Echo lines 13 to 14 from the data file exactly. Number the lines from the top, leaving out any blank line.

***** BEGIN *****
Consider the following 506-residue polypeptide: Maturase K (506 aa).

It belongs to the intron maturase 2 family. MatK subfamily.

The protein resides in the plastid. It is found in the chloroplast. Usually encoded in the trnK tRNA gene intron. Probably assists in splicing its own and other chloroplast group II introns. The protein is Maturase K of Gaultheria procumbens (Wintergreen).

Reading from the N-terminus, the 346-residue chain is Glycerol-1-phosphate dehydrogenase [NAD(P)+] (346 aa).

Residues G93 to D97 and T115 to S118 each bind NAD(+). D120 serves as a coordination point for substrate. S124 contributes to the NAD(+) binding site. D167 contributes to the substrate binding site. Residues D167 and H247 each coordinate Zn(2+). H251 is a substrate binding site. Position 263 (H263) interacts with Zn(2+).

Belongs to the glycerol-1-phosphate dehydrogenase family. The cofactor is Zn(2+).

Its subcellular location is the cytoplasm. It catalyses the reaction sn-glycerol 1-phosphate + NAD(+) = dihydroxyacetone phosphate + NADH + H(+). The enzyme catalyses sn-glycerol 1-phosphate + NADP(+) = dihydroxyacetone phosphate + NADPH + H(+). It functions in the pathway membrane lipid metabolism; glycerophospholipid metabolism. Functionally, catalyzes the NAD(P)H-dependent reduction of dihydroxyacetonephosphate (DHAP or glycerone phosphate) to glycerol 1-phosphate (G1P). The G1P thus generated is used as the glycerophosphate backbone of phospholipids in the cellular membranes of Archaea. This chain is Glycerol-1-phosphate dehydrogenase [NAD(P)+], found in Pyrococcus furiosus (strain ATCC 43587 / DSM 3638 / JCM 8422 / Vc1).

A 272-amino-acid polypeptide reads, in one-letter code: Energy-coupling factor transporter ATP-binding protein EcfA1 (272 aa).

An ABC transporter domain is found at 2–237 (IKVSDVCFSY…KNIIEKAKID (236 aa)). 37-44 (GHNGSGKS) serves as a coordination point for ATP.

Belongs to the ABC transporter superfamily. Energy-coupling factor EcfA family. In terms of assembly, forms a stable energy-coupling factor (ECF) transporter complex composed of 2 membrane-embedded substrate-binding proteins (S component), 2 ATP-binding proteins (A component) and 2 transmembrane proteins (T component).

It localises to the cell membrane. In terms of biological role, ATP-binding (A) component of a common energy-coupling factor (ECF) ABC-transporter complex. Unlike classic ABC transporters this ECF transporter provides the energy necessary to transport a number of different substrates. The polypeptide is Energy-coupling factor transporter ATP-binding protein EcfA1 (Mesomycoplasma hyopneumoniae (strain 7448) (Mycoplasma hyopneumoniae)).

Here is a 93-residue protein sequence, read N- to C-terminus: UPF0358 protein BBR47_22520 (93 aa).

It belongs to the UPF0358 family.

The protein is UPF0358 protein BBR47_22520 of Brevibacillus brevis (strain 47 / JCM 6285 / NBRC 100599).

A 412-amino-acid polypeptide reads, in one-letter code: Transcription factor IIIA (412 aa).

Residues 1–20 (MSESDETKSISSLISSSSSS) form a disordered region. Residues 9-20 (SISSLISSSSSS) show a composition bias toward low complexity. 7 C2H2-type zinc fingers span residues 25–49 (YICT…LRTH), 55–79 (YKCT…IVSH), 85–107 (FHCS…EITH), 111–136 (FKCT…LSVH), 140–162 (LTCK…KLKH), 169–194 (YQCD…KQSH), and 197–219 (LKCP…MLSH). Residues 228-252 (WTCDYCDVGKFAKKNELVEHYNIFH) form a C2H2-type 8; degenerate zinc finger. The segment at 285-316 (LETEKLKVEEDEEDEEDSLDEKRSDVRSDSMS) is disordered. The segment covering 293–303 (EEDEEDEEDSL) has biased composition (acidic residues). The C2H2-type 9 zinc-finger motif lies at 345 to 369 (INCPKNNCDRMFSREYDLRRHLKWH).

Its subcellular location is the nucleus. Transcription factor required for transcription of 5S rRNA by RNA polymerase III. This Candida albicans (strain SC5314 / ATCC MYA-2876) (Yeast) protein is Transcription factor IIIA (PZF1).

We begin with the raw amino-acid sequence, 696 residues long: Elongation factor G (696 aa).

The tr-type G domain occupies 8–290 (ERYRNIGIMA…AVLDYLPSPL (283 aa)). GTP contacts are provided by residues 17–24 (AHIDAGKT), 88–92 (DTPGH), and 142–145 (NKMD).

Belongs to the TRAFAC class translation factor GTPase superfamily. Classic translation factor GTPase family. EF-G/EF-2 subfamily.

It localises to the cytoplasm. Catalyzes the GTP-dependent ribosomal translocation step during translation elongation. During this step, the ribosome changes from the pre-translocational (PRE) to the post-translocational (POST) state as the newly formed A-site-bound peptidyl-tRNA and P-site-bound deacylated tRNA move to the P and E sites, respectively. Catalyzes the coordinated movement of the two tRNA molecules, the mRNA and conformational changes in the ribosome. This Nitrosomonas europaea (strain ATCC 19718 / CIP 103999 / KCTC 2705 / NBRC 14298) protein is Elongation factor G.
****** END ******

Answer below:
It belongs to the UPF0358 family.

The protein is UPF0358 protein BBR47_22520 of Brevibacillus brevis (strain 47 / JCM 6285 / NBRC 100599).